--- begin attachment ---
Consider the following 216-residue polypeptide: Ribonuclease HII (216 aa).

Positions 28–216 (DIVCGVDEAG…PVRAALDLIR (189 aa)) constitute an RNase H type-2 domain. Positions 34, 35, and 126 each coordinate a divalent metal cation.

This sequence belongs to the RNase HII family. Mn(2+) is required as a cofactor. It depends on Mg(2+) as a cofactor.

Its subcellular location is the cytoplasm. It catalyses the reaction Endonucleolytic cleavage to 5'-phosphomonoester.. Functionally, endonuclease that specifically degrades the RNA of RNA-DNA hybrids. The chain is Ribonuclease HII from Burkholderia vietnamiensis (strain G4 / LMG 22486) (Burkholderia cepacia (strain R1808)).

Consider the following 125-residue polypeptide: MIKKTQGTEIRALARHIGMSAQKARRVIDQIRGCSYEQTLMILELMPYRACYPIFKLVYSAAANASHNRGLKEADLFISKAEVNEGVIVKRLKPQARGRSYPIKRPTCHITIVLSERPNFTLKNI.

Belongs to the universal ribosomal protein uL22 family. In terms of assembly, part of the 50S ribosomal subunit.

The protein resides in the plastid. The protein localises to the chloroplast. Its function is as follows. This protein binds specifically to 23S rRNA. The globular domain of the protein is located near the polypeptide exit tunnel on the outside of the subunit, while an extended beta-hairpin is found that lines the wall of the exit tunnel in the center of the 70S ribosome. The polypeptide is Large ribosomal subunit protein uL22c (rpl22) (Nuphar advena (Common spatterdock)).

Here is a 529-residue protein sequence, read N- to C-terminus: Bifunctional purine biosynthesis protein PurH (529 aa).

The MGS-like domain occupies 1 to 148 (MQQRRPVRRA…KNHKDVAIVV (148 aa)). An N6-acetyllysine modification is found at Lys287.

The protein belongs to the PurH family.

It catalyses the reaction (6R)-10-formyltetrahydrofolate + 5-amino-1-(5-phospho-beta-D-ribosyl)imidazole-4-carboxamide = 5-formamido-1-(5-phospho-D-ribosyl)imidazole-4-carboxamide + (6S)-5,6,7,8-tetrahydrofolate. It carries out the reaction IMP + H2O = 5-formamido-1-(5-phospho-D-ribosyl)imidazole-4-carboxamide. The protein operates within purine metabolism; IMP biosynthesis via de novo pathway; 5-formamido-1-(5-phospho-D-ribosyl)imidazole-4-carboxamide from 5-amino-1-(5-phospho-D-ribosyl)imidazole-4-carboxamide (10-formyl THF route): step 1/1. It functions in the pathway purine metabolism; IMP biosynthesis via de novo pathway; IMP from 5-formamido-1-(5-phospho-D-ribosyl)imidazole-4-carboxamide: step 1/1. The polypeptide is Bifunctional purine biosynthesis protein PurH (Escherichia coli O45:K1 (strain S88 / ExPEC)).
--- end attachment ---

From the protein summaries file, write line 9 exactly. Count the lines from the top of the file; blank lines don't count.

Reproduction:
The MGS-like domain occupies 1 to 148 (MQQRRPVRRA…KNHKDVAIVV (148 aa)). An N6-acetyllysine modification is found at Lys287.